You Could Have Serious Musical Potential and Not Even Realize It

If you’ve got a particular personality type, you might be predisposed to be musically skilled. (Photo: Getty Images)

If you’ve ever taken music lessons, you’ve had it drilled into your head that “practice makes perfect.” But is that really all there is to it?

According to a new study in the Journal of Research in Personality, your musical ability could also be hinged on something a little more engrained: your personality.

Researchers from the University of Cambridge and Goldsmiths, University of London, in the U.K., in conjunction with the BBC, put more than 7,000 people through a series of musical tests, including melodic memory and rhythmic perception tests. These were then linked to their scores on a Big Five personality trait test, which examined people’s scores on the traits of openness, conscientiousness, extraversion, agreeableness, and neuroticism. 

Among the findings: The trait of openness is a key predictor of musical ability.

“Openness is a tendency to be open to changes in the environment, in ideas, in ways of thinking and in emotions,” David Greenberg, a doctoral candidate at Cambridge and lead researcher on the study, tells Yahoo Health.

Those who have the trait are likely to be more musically able, he says, but what’s most telling is that the study showed a strong link between openness and performance on the music tests — even for people who did not play a musical instrument. This means that there are many people who are primed for music and who have the potential to do well musically, but may be totally unaware of it.

“Depending on their level of openness, they could be really good musicians, even if they were never introduced to a musical instrument,” Greenberg says.

Take the quiz for yourself here. 

The study is also important because it’s the first survey of the links between personality traits and musical ability in the general population, says Daniel Müllensiefen, a team member from Goldsmiths, who developed the music-performance tests. Music psychology thus far has tended to focus on professional musicians and geniuses, he says, but scientists are now beginning to look more at musical ability in non-musicians. 

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Although the research found that training and practice were the highest predictors of musical ability among musicians, personality was “the next best predictor there, too,” Greenberg says. “That means it’s not only about practice. Two musicians could practice the same amount and in the same way, but one may get it easier than the other, and that could be because of their personality types and orientations.”

Of course, the importance of practice cannot be demeaned for those who endeavor to perform music. Maintaining a strict discipline of focused, deliberate practice is vital to fully realizing musical potential, says Don Marrazzo, former director of casting and artistic operations for Glimmerglass Opera and former executive director for Astral Artists.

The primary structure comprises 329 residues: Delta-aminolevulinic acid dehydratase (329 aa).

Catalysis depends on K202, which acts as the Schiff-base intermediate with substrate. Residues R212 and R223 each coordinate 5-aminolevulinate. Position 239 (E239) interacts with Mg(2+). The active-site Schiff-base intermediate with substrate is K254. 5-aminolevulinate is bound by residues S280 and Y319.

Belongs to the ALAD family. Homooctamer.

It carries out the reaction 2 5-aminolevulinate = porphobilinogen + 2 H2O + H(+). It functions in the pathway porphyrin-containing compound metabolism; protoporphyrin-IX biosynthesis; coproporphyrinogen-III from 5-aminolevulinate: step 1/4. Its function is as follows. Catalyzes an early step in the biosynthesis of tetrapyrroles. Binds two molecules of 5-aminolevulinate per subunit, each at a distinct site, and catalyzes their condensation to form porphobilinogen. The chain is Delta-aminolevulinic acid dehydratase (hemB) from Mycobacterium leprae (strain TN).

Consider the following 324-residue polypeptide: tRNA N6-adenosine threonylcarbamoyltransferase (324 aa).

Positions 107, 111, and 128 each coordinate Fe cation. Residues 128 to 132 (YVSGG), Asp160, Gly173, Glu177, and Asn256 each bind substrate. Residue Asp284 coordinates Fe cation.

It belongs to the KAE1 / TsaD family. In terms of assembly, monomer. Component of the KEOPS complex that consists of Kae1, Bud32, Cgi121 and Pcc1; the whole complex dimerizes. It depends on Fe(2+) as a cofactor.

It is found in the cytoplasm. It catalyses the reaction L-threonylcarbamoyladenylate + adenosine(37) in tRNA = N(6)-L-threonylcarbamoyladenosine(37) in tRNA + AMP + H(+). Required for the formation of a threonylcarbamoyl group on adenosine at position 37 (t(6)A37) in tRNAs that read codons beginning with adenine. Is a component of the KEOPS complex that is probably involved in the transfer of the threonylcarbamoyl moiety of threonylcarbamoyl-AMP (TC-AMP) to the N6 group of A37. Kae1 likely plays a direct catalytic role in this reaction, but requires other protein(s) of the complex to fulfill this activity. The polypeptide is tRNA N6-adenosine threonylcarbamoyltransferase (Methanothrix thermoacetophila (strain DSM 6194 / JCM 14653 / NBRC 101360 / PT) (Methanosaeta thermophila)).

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However, “I personally think it is extremely important to acknowledge that there are individuals who possess innate musical talent, and people who don’t,” Marrazzo – a bass/baritone who teaches voice lessons and is currently pursuing master’s degrees in voice pedagogy at Penn State University — tells Yahoo Health. “I think there are a number of fairly basic traits, from a purely technical standpoint, that set talented musicians apart from those who are less talented: Possessing a great ear to match pitch; having a great sense of rhythm; an ear for foreign languages; and an extremely creative imagination, which is vital if one aspires to be a true artist/storyteller through music.”

These skills may well be a reflection of inner personality traits (the study also found that the extraversion trait was linked to higher self-reported singing abilities). Indeed, in Marrazzo’s experience, “I have found that the singers with whom I have worked who possess an unusually rich and creative imagination are the ones who ultimately exhibit the greatest sense of artistry by being able to tell a story through their singing, instead of merely singing the musical notes that are printed on the page.”

The link between personality types and musical abilities can help educators guide more children toward music, Greenberg says. “If a child has the openness trait, music can certainly be an avenue that educators can encourage,” he says. “What also typically happens in school is that kids start playing an instrument and then drop off, but knowing personality traits can help guide them toward a musical instrument or activity that may be better suited to them. The important thing is knowing the underlying personality orientation.”

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